Richard Swinburne developed an argument that argued for the existence of God through religious experience as he argued ‘on our total evidence, theism is more probable than not.’ However, he doesn’t wholly base his proof for god on religious experience. Still, he takes an accumulative approach and several other approaches such as the design argument and cosmological argument etc. As with most augments for the existence of god, there are still many challenges made to this argument, and Swinburne addresses some of them to try and overcome them.
Swinburne begins his argument with his definition of a religious experience and then splits his argument into two areas, the principle of credulity and the principle of testimony. He defines a religious experience as ‘an experience which seems…to the subject to be an experience of god (either of his just being there, or doing or bringing about something) or of some other supernatural thing.’ (Richard Swinburne, The Existence of God 1991). This definition is therefore saying that a religious experience does not have to involve God himself to be accepted as a religious experience. Still, it can involve other religious figures such as the Virgin Mary, for example.
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The Principle of testimony deals with what people tell us and works along with the rational idea the people generally tell the truth. He argues that we usually believe what other people tell us has happened to them because they say it happened, and we have no reason to. However, as the case may be in some circumstances, there may be a reason not to follow this principle, such as when positive grounds show the testimony to be mistaken. If this is the case, then the testimony can not be considered an authentic religious experience and will have no value in proving God’s existence. The testimonies that don’t have positive grounds for dismissal, however, will be classed as authentic and usable in demonstrating God’s existence.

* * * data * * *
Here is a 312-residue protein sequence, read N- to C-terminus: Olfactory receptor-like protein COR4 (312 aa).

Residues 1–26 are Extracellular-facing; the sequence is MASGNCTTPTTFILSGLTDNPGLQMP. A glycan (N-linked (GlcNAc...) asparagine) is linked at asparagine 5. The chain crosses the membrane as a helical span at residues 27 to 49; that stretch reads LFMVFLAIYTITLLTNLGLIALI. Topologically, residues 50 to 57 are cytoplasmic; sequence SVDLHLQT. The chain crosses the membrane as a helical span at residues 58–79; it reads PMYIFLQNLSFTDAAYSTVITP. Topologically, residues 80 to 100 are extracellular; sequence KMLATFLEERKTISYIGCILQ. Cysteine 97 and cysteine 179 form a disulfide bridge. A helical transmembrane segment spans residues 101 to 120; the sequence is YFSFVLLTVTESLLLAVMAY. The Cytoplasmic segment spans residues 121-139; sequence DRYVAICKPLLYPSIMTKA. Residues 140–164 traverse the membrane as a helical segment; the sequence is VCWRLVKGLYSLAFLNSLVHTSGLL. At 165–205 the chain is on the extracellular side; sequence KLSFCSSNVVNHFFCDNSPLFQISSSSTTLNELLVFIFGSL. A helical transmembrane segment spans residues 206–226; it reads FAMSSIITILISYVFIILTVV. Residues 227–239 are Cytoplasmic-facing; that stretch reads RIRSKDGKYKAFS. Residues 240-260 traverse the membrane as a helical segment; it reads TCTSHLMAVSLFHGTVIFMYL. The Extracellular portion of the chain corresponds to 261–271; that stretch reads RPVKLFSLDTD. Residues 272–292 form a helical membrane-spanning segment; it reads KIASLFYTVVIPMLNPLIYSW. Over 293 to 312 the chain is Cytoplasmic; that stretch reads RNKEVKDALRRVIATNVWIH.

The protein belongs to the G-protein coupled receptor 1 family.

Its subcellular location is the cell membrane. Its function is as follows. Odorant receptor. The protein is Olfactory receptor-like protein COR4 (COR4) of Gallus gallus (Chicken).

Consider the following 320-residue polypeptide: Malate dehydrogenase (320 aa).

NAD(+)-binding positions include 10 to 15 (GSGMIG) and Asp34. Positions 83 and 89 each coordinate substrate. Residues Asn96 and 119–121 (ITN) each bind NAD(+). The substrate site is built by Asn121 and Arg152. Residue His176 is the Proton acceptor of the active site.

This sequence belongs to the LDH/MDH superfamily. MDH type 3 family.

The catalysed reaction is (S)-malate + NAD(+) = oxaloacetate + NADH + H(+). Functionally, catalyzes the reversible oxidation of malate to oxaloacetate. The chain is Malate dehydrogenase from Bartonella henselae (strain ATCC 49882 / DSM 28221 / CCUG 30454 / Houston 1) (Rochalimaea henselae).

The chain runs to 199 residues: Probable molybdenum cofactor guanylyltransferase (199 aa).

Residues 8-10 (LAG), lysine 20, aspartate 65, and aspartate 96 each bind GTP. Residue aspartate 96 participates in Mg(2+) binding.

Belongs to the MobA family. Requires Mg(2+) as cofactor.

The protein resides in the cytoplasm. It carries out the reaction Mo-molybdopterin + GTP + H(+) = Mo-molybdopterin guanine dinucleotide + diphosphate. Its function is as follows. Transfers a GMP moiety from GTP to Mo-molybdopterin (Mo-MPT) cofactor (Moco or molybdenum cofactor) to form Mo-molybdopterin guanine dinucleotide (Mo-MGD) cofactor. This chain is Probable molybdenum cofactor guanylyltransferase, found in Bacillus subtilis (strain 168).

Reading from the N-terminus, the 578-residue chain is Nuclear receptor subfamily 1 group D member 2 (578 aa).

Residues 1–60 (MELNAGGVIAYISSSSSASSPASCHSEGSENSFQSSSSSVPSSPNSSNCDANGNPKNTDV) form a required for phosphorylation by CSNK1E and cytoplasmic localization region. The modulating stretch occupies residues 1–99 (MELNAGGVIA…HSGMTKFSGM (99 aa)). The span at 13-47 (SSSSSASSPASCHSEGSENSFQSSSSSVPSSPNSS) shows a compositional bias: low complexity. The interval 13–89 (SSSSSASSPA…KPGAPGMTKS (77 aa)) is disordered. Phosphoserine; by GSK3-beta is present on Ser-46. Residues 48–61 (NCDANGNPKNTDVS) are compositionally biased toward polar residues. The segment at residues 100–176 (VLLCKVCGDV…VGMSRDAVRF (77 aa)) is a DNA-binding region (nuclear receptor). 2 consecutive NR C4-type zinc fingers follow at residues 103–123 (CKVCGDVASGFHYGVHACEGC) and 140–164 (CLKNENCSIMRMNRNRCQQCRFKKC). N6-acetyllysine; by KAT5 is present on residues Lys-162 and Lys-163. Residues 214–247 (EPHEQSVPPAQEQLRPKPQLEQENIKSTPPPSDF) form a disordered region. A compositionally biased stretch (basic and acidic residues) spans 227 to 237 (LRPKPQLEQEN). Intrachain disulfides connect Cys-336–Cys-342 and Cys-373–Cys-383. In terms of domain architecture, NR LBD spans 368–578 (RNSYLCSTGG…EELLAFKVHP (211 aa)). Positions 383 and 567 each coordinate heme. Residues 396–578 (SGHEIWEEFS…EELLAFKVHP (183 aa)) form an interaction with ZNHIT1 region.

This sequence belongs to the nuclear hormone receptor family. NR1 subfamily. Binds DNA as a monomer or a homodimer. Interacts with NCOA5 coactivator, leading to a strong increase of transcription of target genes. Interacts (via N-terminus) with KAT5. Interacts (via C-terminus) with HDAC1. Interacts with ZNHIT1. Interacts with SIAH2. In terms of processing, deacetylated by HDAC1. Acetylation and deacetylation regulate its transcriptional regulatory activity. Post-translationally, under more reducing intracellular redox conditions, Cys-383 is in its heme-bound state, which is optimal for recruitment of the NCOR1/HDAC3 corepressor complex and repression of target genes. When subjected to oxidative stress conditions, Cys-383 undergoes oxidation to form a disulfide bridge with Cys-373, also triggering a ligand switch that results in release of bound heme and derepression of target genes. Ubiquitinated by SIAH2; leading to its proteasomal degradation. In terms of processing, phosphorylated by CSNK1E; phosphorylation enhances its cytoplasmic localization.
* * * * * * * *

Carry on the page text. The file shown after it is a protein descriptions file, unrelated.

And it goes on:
The Principle of credulity says that what we perceive is usually the case and that ‘this is what I experienced and you must believe me unless you can prove it did not.’ This concept goes against what is generally demanded at this time, that everything must be empirically proved before it is accepted as fact. Many people reject the idea of religious experience as they are skeptics and therefore don’t believe that what the person says happened did actually happen in that way or even happen at all, and they or say that the person has misunderstood the experience they had. To change their views, they would generally turn to the person making a claim and tell them to prove what they say is true however, this principle reverses this concept to say the skeptic must believe until it can be proved false.
There are many challenges to Swinburne’s argument, and he accepts this and tries to address the criticism he saw about the reliability and authenticity of religious experience. The possible criticism Swinburne saw with his argument was summarized by Caroline Franks Davis, who put the criticisms into four key challenges that limit the Principle of Credibility. The first challenge was that the experience produced unreliable results or the recipient were unreliable due to drugs and alcohol or the person being a pathological liar, respectively. The second is that the person who had the experience can’t understand and interpret the experience due to age or another form of barrier preventing understanding.
These two problems it is can be addressed not using the principles of credulity and testimony but using William James who argues that an experience being induced by drug etc does not make it less credible as the substance enhances the understanding of an experience when it that state and even if some of the understanding is lost when a normal state is returned there will still be retained a sense of profound experience. William James also argues that because someone has a barrier affecting understanding, for example, neurosis, doesn’t mean they do not have religious experiences. On the contrary, neurosis may make a person more able to understand the religious experience better than a person who does not, so we cannot dismiss what.